[From the Director’s Desk] Building a Culture of Cooperation: Good for Business?

Written By Clare Fox, Director of Policy and Innovation

Recently, I had the opportunity to join Gilda Haas and her graduate class from the Urban Sustainability program at Antioch University on a study tour of worker cooperatives in the Bay Area, including food businesses such as Arizmendi Bakeries and Recology, a waste hauler that composts food waste. Worker cooperatives have been around for a long time as a model for shared business ownership among the workers that run a business, and a strong network of cooperative businesses have thrived in the context of social and economic justice movements in Oakland and San Francisco for several decades. (For more great analysis of our study tour, particularly the business and finance aspect behind cooperatives, check out my friend and co-conspirator Rudy Espinoza’s blog post.)

One of the things that struck me most on this trip is the role of culture as a key ingredient for the success of a cooperative business. In any environment where people are working together toward shared goals, a culture of shared values and traditions guides the work. But a culture of cooperation, especially when it comes to ownership, is not inherent to most business practices today. In fact, most of us have absorbed the capitalist mantra of competition at the cost of cooperation. So what can bring about a culture of cooperation that can support the success of a cooperatively-owned business, or a more cooperative and just economy for that matter?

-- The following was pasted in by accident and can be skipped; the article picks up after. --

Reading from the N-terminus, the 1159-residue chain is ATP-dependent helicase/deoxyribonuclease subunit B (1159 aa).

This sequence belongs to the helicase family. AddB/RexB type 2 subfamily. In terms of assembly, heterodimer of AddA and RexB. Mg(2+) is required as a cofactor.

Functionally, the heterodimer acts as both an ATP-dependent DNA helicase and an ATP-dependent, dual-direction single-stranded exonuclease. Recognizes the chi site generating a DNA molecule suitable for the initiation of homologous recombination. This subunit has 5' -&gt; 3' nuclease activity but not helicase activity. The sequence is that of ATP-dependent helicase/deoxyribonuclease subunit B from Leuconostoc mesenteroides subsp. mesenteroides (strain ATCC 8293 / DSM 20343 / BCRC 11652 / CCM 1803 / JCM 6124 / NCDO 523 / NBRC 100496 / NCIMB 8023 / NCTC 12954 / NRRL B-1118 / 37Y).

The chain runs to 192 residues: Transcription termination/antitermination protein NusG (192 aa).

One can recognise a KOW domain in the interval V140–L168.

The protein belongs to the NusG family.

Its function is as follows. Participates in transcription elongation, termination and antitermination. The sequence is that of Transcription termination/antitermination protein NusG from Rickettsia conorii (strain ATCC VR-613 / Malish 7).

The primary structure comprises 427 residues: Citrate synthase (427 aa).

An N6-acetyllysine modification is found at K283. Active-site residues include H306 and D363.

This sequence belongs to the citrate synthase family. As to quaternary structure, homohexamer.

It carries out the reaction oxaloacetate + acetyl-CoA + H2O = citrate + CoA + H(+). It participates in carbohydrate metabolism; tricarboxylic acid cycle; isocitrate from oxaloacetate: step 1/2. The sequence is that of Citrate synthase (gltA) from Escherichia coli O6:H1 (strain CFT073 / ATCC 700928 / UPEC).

“It Takes Roots”

Poster by Design Action Collective, a worker-owned cooperative graphic and web design firm in Oakland, CA.

On our trip, we visited Recology, the waste hauler and processor for the City and County of San Francisco. Now a massive resource management operation moving thousands of tons of trash and recyclables annually with over 2,000 employees, Recology came out of informal cooperative crews of Italian immigrant entrepreneurs who took on the task of collecting trash in burgeoning urban San Francisco in the early 20th century. As the city grew, local officials devised a permit system that organized the informal waste “scavenger” crews by neighborhood. The crews realized it was in their shared interested to collectivize to share resources like trucks. Two cooperatively-owned companies emerged under the new permit system. Eventually, the cooperatives formed into one entity, Recology, which is no longer a cooperative but has an Employee Stock Ownership Plan (ESOP). The ESOP confers ownership benefits to all employees, and functions like a retirement benefit. Through not a consensus-driven worker-owner cooperative any longer, the ESOP does enable forms of democratic governance in the workplace, including an ESOP Board made up of workers who oversee the activities of the company’s Board of Directors.

But why did those immigrant entrepreneurs of the early days of Recology’s history form cooperative businesses in the first place? Why didn’t they just duke each other out for permits and seek domination in the marketplace? “Without overstating it, there is something to be said for the traditional culture that the trash haulers brought with them from the old world,” said Gopal Dayaneni of Movement Generation, one of the tour organizers. “It’s likely that many of them practiced cooperative economics in their village networks back home in Italy.” A culture of kinship and cooperation also played a role in the development of the famous Mondragon Industrial Cooperatives in the Basque region of Spain, where a long history of struggle for cultural and linguistic sovereignty informed the rise of a regional cooperative infrastructure that now includes over 74,000 worker-owners in almost 300 cooperatively-run corporations, plus a cooperative bank and cooperative technical college. In both cases of Mondragon and Recology, the cooperative economic model mirrors and grows from the cooperative social and culture infrastructure that was already there.